The Dangers of a Complacent Writer

"Success happens when a writer’s goal is to always move forward by improving craft, marketing, and professionalism."

We live in a comfortable society. But that can be dangerous for writers who choose complacency rather than pouring a steady stream of effort into their writing. Success happens when a writer’s goal is to always move forward by improving craft, marketing, and professionalism.


Have you ever met a writer who expected and demanded results from readers, other writers, and those involved in the profession without doing their share of the work? It’s a sad case of entitlement and can occur among writers of all levels. We cheer the ones who early on recognize a too-comfortable, smug, and self-satisfied attitude and change before rigor mortis appears in their writing career.


What are signs a writer may be headed toward a shattered professional life?


  1. My last book did well. I see no reason for me to fix what’s not broken. I’ll simply slap on a new title and tweak the current content. In fact, I’ll make a template for this book project, and the rest of the manuscript will come.


  1. I’m tired of social media. Honestly, interacting with my audience takes time. They can find someone else to answer their questions. Besides, I have no clue if they’re even buying my book. The social media guideline that posting is “not about me” didn’t take into consideration my apparent success.


  1. If the publisher wants to edit my work, I’m good with it. It takes too much time for me to edit and re-edit. What’s important is my name on the cover.


  1. Attend a writing conference? Are you kidding? If I’m not teaching at a writer’s event, then I’m not going. I already know it all.


  1. The last thing I intend to do is help another writer. What a waste of time. And what if I gave away my secrets to success and that writer sells more books than I have?


  1. I’m done with healthy eating and exercise stuff. All the hype about not being able to write well when our bodies are out of shape is just a lie. Bring on the burgers, fries, and milkshakes.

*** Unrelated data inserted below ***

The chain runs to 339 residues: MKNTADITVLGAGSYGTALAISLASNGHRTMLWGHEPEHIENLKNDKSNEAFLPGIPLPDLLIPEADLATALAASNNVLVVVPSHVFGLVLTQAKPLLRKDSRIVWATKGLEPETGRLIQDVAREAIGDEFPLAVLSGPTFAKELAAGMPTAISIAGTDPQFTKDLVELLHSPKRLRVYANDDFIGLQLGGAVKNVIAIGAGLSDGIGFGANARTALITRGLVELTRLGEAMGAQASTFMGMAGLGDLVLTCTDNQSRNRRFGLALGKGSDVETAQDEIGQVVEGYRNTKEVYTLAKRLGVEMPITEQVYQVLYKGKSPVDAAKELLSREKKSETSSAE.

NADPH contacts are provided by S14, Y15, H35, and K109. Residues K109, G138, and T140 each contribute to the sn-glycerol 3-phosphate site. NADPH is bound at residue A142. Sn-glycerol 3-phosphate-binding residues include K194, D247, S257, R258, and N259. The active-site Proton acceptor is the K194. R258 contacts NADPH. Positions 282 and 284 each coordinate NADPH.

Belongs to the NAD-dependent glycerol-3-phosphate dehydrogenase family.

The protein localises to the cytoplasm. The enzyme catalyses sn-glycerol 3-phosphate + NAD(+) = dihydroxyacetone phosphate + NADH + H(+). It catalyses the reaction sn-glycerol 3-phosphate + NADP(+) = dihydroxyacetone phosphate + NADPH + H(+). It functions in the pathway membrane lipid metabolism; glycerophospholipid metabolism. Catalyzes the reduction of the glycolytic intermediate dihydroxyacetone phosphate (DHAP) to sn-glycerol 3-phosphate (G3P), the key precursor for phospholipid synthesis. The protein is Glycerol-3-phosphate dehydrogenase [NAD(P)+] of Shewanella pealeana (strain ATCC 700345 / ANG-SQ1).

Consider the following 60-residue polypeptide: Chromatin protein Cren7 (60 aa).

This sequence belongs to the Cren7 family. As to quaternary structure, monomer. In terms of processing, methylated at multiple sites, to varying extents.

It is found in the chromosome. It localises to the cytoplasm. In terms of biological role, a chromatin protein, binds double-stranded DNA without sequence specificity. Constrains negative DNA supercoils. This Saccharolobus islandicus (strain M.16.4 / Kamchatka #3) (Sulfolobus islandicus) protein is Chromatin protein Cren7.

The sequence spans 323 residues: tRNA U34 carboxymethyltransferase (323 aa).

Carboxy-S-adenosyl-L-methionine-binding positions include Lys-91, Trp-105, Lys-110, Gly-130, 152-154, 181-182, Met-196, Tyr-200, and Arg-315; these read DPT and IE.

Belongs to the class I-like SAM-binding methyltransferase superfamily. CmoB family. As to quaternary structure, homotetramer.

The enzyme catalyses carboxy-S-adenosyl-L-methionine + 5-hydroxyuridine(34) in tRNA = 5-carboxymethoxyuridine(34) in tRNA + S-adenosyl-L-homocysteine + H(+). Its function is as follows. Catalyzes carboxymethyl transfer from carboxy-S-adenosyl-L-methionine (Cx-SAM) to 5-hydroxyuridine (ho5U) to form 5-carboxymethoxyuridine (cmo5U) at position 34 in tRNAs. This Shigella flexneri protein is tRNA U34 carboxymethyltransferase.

1. I’m donating all my writing books. Not needed for someone of my caliber. Another thought is to sell them since I read and applied the information.


  1. Meeting deadlines is just for new writers. My publisher knows I deliver an excellent book when I’m good and ready to send it in.


  1. Career counseling? Who needs it? I’m set with my brand. Readers will devour my books just because my name is on them.


  1. Time to increase my advance and raise the percentages on my royalties. Better yet, where are my movie contracts?


I hope you’re laughing at the above ten danger signs of a complacent writer. Below are three signs of a successful writer.


  • I pledge to daily increase my knowledge of the craft, marketing, social media, and the publishing industry.
  • I pledge to reaching out to readers, provide information to better their lives, and create stories that entertain, inspire, and encourage them.
  • I pledge to pay it forward to new and struggling writers so readers will continue to enjoy books long after I’m gone.



I challenge you, dear writer, to strive for a career that increases your skills, invites new readers, and pays it forward to the next generation of writers.

DiAnn Mills is a bestselling author who believes her readers should expect an adventure. She is a founding board member of the American Christian Fiction Writers, a former director of the Blue Ridge Mountains Christian Writers Conference, and a member of Advanced Writers and Speakers Association, Mystery Writers of America, Sisters in Crime, and International Thriller Writers.


DiAnn shares her passion for helping other writers be successful by teaching writing workshops around the country. She and her husband live in sunny Houston. DiAnn is very active online and loves to connect with readers on social media and at